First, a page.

Dr Jon Baker Essay Number 2: Go Slow, to Go Fast(er)

Is it possible to ride faster by slowing down? By Dr Jon Baker

Posted by Dr Jon Baker


Dr Jon Baker was Sports Scientist for Team Dimension Data for four years. He knows how to make us fast!

"Were the others just more gifted, or was I doing something wrong?"

ESSAY TWO: Go Slow, to Go Fast(er) by Dr Jon Baker

Looking back at my racing career, I had it all wrong. Most cyclists do too.

Finding The Limit

I was a decent junior mountain bike racer – top ten nationally. I trained hard all the time. I was constantly pushing. One more climb, one more interval. Faster. Faster!

But when I moved to the elite category, the speed stayed the same, but the race distance doubled. My "train harder" mentality didn't work anymore. I'd found my limit.

Were the others just more gifted, or was I doing something wrong?

This question and my fascination with "optimising performance" led me to university in the early 2000s.

For ten years, I studied, then researched, and finally taught what causes fatigue and the mechanistic basis of endurance performance.
Since then, I've been applying what I've learned to cyclists of all abilities. They've won stages at all three grand tours. Worn the yellow jersey at the Tour de France and ridden in multiple Olympic Games. They've raced on the road, the dirt, and even across a continent. One is currently riding a lap of the globe.


Professional teams need a marker pen or two to function. Fact.

That Was Then

Twenty-five years after my own plateau, I now understand how to train effectively and how to optimise an athlete's performance. What's most interesting is that the training methods used by the best cyclists also translate to the masses. But very few are training this way.

You don't have to have lofty competitive goals. But, if you want to be a little faster, to enjoy the bike more, lose weight, maybe ride a hundred miles, take an elusive Strava segment, tackle multiple Alpine climbs… I can help.

One of Three

In my experience, there are three types of cyclists:

  1. Are committed to the "no pain, no gain" philosophy. Whenever they ride, it's a race. All they talk about is Zwift races, Strava segments, winning the club run. If they're not on the floor in bits after a ride, they're not happy.

  2. Feel that it's too much pain, for not enough gain. These people see what the no pain, no gainers do, and that's not for them. They don't enjoy suffering and cruise around semi-easy most of the time.

  3. Just want to be faster. There's a desire to improve, to be faster. But they're lost in all the information online and the opinions of friends and teammates.

    Sound familiar? If so, I understand. I also wanted to be faster, and I didn't know-how. So, I adopted the no pain, no gain approach - strategy number 1.

Believe it or not we subscribe to the same laws of nature as professional cyclists? What works for them can work for us.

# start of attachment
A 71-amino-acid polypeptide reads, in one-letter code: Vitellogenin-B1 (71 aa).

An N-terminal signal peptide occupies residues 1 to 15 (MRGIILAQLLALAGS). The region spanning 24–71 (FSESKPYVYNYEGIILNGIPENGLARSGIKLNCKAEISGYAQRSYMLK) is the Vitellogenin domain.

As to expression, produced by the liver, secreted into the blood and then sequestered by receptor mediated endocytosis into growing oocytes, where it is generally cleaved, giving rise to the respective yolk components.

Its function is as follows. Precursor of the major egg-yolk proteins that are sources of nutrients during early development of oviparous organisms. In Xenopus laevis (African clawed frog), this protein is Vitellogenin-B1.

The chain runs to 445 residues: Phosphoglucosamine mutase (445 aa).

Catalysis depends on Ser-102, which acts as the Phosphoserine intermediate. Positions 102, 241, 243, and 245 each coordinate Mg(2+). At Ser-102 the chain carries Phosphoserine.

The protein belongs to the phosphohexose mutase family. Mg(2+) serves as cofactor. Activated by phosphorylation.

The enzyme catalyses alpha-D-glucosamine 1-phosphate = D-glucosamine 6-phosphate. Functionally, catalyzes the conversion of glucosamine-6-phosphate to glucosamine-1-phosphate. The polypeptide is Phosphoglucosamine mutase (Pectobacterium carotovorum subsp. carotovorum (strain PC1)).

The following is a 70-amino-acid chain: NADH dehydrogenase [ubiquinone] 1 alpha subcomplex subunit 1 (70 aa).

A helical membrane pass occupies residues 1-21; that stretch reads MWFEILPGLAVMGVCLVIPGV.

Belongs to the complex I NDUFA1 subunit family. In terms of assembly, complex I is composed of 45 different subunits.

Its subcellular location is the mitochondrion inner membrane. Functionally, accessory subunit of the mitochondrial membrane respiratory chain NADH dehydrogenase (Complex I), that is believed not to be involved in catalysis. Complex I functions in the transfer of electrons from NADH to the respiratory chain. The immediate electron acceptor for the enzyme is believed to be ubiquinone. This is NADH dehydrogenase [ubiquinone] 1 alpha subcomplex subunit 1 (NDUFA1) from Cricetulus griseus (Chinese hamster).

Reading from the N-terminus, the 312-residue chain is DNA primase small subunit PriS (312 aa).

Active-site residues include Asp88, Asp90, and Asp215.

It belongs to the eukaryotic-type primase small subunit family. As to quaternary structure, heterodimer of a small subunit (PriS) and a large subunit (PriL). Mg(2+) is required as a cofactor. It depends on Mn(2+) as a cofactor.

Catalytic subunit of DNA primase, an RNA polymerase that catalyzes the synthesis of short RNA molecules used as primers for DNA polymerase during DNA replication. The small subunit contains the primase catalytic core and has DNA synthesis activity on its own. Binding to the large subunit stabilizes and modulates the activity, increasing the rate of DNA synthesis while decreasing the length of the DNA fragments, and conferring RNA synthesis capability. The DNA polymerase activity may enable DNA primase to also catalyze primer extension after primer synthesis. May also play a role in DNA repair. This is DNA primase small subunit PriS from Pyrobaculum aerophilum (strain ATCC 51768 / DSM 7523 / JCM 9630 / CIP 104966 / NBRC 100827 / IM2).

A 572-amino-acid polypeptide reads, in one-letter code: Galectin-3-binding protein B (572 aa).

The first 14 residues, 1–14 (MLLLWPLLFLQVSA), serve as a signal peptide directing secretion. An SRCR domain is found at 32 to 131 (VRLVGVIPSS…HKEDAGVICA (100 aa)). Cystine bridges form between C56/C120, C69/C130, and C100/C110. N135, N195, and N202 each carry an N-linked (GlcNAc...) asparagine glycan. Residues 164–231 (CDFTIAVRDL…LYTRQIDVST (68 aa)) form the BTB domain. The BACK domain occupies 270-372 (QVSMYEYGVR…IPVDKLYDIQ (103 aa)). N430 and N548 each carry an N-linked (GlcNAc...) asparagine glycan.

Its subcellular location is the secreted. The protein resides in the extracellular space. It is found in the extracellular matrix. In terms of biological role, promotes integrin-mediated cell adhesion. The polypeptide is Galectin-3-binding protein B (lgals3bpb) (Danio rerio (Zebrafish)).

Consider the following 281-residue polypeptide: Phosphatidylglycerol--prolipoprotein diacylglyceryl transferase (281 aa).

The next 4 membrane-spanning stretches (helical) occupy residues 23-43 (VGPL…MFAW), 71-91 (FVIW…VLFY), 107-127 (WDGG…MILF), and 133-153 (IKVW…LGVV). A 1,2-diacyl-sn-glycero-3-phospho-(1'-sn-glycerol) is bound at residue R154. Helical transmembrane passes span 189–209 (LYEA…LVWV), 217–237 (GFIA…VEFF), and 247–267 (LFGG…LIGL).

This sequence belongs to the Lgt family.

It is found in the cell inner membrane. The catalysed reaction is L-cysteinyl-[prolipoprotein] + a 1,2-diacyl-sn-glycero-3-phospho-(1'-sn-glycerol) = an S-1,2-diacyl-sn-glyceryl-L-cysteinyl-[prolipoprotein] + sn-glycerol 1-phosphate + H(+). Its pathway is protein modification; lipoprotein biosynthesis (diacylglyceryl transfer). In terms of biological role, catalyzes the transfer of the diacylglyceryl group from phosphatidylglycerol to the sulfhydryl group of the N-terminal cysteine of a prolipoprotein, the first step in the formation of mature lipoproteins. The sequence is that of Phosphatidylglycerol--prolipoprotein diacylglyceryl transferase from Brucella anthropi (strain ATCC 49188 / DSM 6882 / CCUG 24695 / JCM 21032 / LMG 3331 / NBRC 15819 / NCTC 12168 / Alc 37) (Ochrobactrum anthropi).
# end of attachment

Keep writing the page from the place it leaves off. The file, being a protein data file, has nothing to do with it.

"To go faster, first, we must slow down. Counterintuitive, but true"

Dr Jon Baker

Often, there are two common mistakes:

Fear of missing out.
There's so much available information on training and performance that it's easy to become overwhelmed. Trying to squeeze everything into a training plan results in excessive fatigue and doing nothing particularly well.

A solution:
Simplify your training. Have one goal per session and do that one thing incredibly well. Focus on consistently completing your key sessions and avoiding all the noise and distractions.

Leaning into Intensity.
Many cyclists have limited training time. In a futile attempt to get more out of their training, they up the intensity. Under the false perception that trying harder, suffering more, is the way to improve performance. That's just wrong.

To go faster, first, we must slow down. Counterintuitive, but true.

Learn To Endure

Cycling is an endurance sport, and the very name gives a clue as to the training we should endure.

Most riders push too hard whenever they train, and especially during their long endurance rides. This creates fatigue that slowly accumulates over time, reduces the quality of future training sessions, and adaptations to training.

, if we slow our long rides down, we improve our ability to use fuel to produce power efficiently. We also reduce our day-to-day fatigue, enabling higher quality training on the few days we train harder.

, we should focus much of our training on improving our aerobic energy systems. These are the foundation of cycling performance, and they determine how fast we can go in almost all situations.

Then once, maybe twice a week, we switch to higher-intensity training. Performing these sessions when we're fresh enables us to push further than before, maximising the training effect.

Simplifying training and performing high-quality sessions at the correct exercise intensity is the key to better performance. This combination of primarily easy, sometimes hard riding increases training volume and enhances training quality over time. This is the key to endurance performance.

Good luck.

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Jonathan Baker

Ph.DFounder // PALMARES

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About the author

Dr Jon Baker, Physiologist

World Tour Training and Exercise Physiologist and Academic

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